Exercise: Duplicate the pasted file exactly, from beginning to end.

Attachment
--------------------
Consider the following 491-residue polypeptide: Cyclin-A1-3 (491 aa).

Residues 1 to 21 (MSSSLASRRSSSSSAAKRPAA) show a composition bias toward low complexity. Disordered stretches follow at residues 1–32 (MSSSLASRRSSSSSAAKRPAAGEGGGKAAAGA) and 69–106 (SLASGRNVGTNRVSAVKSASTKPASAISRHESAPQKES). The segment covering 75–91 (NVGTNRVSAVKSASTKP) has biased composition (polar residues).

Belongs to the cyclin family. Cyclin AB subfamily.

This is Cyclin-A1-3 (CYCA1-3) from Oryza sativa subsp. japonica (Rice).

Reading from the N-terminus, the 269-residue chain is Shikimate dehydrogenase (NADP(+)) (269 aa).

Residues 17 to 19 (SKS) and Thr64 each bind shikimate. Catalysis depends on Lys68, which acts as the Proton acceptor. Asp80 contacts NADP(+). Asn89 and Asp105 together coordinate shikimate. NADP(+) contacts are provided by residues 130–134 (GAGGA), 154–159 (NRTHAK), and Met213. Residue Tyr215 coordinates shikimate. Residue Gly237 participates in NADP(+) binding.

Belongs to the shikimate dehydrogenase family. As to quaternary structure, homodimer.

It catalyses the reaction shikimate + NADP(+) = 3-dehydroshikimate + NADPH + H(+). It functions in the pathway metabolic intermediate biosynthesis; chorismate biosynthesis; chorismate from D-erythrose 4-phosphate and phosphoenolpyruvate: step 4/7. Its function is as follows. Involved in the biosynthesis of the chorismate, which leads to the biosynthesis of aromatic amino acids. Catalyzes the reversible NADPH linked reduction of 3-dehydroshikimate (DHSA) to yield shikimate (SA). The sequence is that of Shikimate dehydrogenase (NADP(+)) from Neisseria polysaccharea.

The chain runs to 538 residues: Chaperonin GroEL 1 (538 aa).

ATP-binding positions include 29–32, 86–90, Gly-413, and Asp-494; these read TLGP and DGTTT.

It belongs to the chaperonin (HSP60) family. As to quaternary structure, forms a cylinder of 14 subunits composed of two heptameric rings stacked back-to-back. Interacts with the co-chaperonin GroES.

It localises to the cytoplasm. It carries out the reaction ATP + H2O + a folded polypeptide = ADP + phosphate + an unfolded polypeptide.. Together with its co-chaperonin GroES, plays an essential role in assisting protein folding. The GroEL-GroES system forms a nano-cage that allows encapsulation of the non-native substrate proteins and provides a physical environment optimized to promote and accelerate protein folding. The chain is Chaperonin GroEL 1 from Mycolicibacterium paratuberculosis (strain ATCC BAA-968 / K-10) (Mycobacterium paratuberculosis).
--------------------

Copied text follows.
Consider the following 491-residue polypeptide: Cyclin-A1-3 (491 aa).

Residues 1 to 21 (MSSSLASRRSSSSSAAKRPAA) show a composition bias toward low complexity. Disordered stretches follow at residues 1–32 (MSSSLASRRSSSSSAAKRPAAGEGGGKAAAGA) and 69–106 (SLASGRNVGTNRVSAVKSASTKPASAISRHESAPQKES). The segment covering 75–91 (NVGTNRVSAVKSASTKP) has biased composition (polar residues).

Belongs to the cyclin family. Cyclin AB subfamily.

This is Cyclin-A1-3 (CYCA1-3) from Oryza sativa subsp. japonica (Rice).

Reading from the N-terminus, the 269-residue chain is Shikimate dehydrogenase (NADP(+)) (269 aa).

Residues 17 to 19 (SKS) and Thr64 each bind shikimate. Catalysis depends on Lys68, which acts as the Proton acceptor. Asp80 contacts NADP(+). Asn89 and Asp105 together coordinate shikimate. NADP(+) contacts are provided by residues 130–134 (GAGGA), 154–159 (NRTHAK), and Met213. Residue Tyr215 coordinates shikimate. Residue Gly237 participates in NADP(+) binding.

Belongs to the shikimate dehydrogenase family. As to quaternary structure, homodimer.

It catalyses the reaction shikimate + NADP(+) = 3-dehydroshikimate + NADPH + H(+). It functions in the pathway metabolic intermediate biosynthesis; chorismate biosynthesis; chorismate from D-erythrose 4-phosphate and phosphoenolpyruvate: step 4/7. Its function is as follows. Involved in the biosynthesis of the chorismate, which leads to the biosynthesis of aromatic amino acids. Catalyzes the reversible NADPH linked reduction of 3-dehydroshikimate (DHSA) to yield shikimate (SA). The sequence is that of Shikimate dehydrogenase (NADP(+)) from Neisseria polysaccharea.

The chain runs to 538 residues: Chaperonin GroEL 1 (538 aa).

ATP-binding positions include 29–32, 86–90, Gly-413, and Asp-494; these read TLGP and DGTTT.

It belongs to the chaperonin (HSP60) family. As to quaternary structure, forms a cylinder of 14 subunits composed of two heptameric rings stacked back-to-back. Interacts with the co-chaperonin GroES.

It localises to the cytoplasm. It carries out the reaction ATP + H2O + a folded polypeptide = ADP + phosphate + an unfolded polypeptide.. Together with its co-chaperonin GroES, plays an essential role in assisting protein folding. The GroEL-GroES system forms a nano-cage that allows encapsulation of the non-native substrate proteins and provides a physical environment optimized to promote and accelerate protein folding. The chain is Chaperonin GroEL 1 from Mycolicibacterium paratuberculosis (strain ATCC BAA-968 / K-10) (Mycobacterium paratuberculosis).